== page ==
Ask a Sommelier: What's Your Favorite Sparkling Wine?


Real Champagne is one of our favorite wines on the planet. But sometimes you want bubbles on a budget, and Champagne's just not an option. We spoke to sommeliers from across the country and asked them what sparkling wines they recommend beyond Champagne. Here's what they had to say...

Shannon Tucker of Foreign Cinema in San Francisco.

"Around the holidays I love Didier Champalou Vouvray Brut. It's 100% Chenin Blanc and is great with everything from savory appetizers to dessert. At a fraction of the price of Champagne, it's the type of wine you can get a couple of cases of so that should a spontaneous party happen, you'll be prepared!" —Shannon Tucker (Foreign Cinema)

"My favorite is Franciacorta from the Lombardy region. It uses the same wine-making method as in Champagne and consists of Pinot Nero, Pinot Bianco, and Chardonnay grapes. It is refreshingly clean tasting with a less yeasty flavor than you would find in most Champagne. (My favorite producer is Ca' del Bosco)." —Bank Atcharawan (Chada Thai & Wine)

"In terms of value, the best sparkling wine comes from the Leelanau Peninsula in Michigan. Larry Mawby makes a dozen sparkling wines, method Champenoise, that are fabulous. The grape flavors truly shine in his sparklers, but the best past is the concentration of bubbles. The Mawby sparkling wines have tiny, intense bubbles that add depth to the wine and make drinking them more fun. My favorite is the brut rose, which has a warm, yeasty note and a long, smooth finish. You get the bubble experience but it's far less expensive." —Angela Roman Aspito (The Signature Room at the 95th)

"Cremant is where it's at! The word refers to sparkling wines made in France that come from specific regions; specifically NOT from Champagne. Cremants are a great way to start to learn the rules of which grapes grow in which regions: Cremant d'Alsace (Pinot Blanc), Cremant de Bourgogne (Pinot Noir and Chardonnay), Cremant de Loire (Chenin Blanc), Cremant de Limoux (Mauzac!), and on and on and on. Oftentimes, you're getting similar quality and on-par deliciousness without the scary price tags that come with Champagne." —Theresa Paopao (Ribelle)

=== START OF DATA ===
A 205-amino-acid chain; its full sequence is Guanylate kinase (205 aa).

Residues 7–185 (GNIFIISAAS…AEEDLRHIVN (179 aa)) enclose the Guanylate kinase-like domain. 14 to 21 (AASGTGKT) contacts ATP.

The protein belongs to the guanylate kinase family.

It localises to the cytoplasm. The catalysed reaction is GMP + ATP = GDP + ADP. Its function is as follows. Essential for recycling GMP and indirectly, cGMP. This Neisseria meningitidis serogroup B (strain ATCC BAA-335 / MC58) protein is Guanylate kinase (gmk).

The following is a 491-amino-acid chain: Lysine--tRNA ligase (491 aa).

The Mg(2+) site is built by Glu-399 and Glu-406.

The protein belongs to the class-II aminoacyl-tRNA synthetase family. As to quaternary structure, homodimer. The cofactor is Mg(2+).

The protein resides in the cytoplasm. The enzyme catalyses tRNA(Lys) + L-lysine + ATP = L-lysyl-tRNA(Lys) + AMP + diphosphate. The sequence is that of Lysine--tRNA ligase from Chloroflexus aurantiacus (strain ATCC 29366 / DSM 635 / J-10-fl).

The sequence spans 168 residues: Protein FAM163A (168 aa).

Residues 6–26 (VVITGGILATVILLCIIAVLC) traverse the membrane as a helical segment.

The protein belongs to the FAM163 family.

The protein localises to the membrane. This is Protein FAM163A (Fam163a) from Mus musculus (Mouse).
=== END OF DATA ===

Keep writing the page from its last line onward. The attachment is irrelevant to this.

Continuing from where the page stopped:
"I tend to purchase bubbles that are made method Champenoise, or traditional method. They are usually more interesting, and Champagne-like. The Berdie Cava, the only grower's Cava I know of is a favorite." —Sarah Egeland (Smallwares)

Joe Camper of DB Bistro Moderne in NYC.

"No matter what I am drinking, I always enjoy wines that immediately take me to a specific place, at a specific time, and with a specific hand. Armchair travel, if you will. A non-Champagne sparkler that does that for me is the Val de Mer Cremant de Bourgogne. It is a blanc de blanc (all chardonnay in this case) from Chablis, made by Patrick Piuze. Whenever I drink this wine, I immediately am transported straight to Chablis. I can also sense Piuze's hand and his fantastic digital, almost pixelated style. To me that is terroir." —Joe Camper (DB Bistro Moderne)

"I recommend the 2012 Villa Amalia by Domaine Tselepos. This is a Greek sparkling wine, made from the Greek indigenous grape called Moschofilero, and created using the classic method where the secondary fermentation (which produces a sparkling wine's bubbles), occurs in the bottle. A wine from this variety is very unique, and the price won't break the bank. It has fresh toasty notes, beautiful citrus, green apple and mineral flavors, and offers a supple, lively mouth-feel. The clean, crisp finish makes it the ultimate celebratory wine, whatever the occasion." —Kamal Kouiri (Molyvos)